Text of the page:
Preservation Merit Award to Lorenz Williams Architects and CityWide Development Corporation for the rehabilitation and adaptive use of the
1913 McCormick Building at 434 East First Street in Dayton.
Constructed in 1913, the McCormick Building originally housed a plumbing supply business. Lorenz Williams transformed the dilapidated 32,000-square-foot
structure into a mix of office space, which the design firm itself now occupies, and ten loft-style apartment units. The surrounding neighborhood of
Webster Station has also undergone revitalization thanks to the completion of Fifth Third Field, a ballpark for Dayton’s minor league baseball team, the
Lorenz Williams' offices occupy parts of four floors of the building. A grand stair connects these levels. Its ascent takes place at odd angles, modulated
by landings and jauntily positioned walls. The materials and jarring shapes create a dialogue with the existing structure's historic backdrop. The
architects describe this stair as a “theater of movement” and “an interactive, participatory event that gives meaning to the experience of architecture.”
Although it energizes the space and provides circulation, the grand stair also creates privacy for the offices. It offers those on the stair an
ever-changing view of designers at work in their offices, yet staff continue to work unaware of the foot traffic passing above and below them. In contrast
to this striking interior, the McCormick Building's exterior was restored to its original appearance—including the windows.
The McCormick Building is listed on the National Register of Historic Places for its association with events that have made a significant contribution to
the broad patterns of our history and for its architectural significance, is located in the Webster Station area of downtown Dayton and across the street
from the Fifth Third field.
Owned by CityWide Development Corporation, the building was scheduled for demolition in 2004 if a suitable future use could not be identified. Lorenz
Williams, the Dayton area's oldest and largest architectural firm, identified the building as a potential site for relocating its offices. The firm had
played a significant role in saving several historic Dayton landmarks including the Old Post Office, Victoria Theatre, Arcade Square and the art deco
Hulman Building. Working in collaboration with CityWide Development, Lorenz Williams decided in the fall of 2003 to move ahead with a major renovation
under an aggressive schedule that called for occupancy by July 31, 2004, less than one year away.
Complicating the project scope was a previous agreement that any future reuse of the McCormick Building would be 50% residential. So the 32,000 square foot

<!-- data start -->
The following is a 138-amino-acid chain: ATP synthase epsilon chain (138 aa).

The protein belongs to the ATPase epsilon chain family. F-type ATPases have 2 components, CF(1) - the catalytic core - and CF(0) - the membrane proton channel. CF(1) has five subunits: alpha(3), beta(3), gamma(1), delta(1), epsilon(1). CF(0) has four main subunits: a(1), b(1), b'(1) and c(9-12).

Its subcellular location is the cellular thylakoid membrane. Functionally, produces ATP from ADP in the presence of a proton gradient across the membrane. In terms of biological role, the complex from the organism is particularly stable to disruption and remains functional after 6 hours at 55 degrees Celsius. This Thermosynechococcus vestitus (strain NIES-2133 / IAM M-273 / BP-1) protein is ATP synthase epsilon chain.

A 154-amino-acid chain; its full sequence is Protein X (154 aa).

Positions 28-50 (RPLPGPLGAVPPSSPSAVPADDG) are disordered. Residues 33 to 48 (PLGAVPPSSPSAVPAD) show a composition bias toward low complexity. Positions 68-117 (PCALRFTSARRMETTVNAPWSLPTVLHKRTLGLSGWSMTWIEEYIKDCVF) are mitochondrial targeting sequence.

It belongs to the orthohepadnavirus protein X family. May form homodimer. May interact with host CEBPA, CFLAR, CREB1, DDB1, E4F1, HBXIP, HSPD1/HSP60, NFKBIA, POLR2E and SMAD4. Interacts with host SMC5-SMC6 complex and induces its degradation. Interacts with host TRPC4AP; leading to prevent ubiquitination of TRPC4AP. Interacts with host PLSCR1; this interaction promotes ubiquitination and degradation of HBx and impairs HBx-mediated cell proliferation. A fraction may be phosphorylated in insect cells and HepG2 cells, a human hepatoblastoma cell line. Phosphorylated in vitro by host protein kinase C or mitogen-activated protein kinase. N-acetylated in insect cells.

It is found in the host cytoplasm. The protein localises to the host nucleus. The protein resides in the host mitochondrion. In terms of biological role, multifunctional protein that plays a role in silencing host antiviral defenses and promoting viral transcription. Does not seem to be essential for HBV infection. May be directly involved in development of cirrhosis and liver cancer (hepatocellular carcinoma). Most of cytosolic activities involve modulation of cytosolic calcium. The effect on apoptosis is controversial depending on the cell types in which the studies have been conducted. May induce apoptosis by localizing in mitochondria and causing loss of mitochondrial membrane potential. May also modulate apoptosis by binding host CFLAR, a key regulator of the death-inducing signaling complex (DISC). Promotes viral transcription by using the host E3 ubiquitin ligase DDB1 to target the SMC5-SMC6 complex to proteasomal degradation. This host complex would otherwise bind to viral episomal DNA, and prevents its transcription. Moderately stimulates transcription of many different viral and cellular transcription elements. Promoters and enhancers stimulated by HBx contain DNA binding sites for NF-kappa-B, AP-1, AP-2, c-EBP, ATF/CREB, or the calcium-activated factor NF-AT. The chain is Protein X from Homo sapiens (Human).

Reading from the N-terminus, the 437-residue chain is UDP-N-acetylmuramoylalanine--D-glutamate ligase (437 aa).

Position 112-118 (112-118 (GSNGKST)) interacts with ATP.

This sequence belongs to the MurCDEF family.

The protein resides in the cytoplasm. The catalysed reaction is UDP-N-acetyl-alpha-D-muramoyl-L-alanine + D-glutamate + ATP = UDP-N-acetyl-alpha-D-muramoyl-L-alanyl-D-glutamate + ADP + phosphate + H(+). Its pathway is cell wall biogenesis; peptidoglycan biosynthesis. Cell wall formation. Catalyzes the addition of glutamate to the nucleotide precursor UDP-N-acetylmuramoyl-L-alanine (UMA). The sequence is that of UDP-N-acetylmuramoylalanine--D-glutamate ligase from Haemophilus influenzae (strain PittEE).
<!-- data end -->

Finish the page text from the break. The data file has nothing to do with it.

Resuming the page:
historic building was renovated to accommodate the offices of Lorenz Williams, and ten loft apartment and townhouse units. Over the last seven years,
Fifth Third Field has become a major destination and focal point of the central business district. Accordingly, the division of space in the McCormick
Building affords each user with a reference and prime view of the stadium.
CityWide utilized the federal historic rehabilitation tax credit to finance the project. As a result, the Lorenz Williams design team worked closely with
the Ohio Historic Preservation Office to ensure that the renovation met the Secretary of the Interior's Standards for Rehabilitation.
The historic main entry facing Fifth Third Stadium is dedicated to two townhouses. The original loading dock, located on the backside of the building,
serves as the entrance for the remaining apartment units and the design firm. The offices of Lorenz Williams occupy portions of the lower level and the
first, second and third floors. The spaces are connected by a grand stair that combined with the stair wells, forms a theater for movement.
The renovation was completed with sensitivity to the environment. All lumber was reused, and existing windows and brick were refurbished. All of the
windows in the building are operable.
The project has been the recipient of several other awards, including a merit award from Ohio Chapter of the American Institute of Architects, and two
honor awards from Dayton Chapter of the American Institute of Architects, one for the building and one for the grand stair as a distinguished detail.
to return to the list of 2008 Ohio Historic Preservation Office Award recipients.
for a list of past Ohio Historic Preservation Office Award recipients.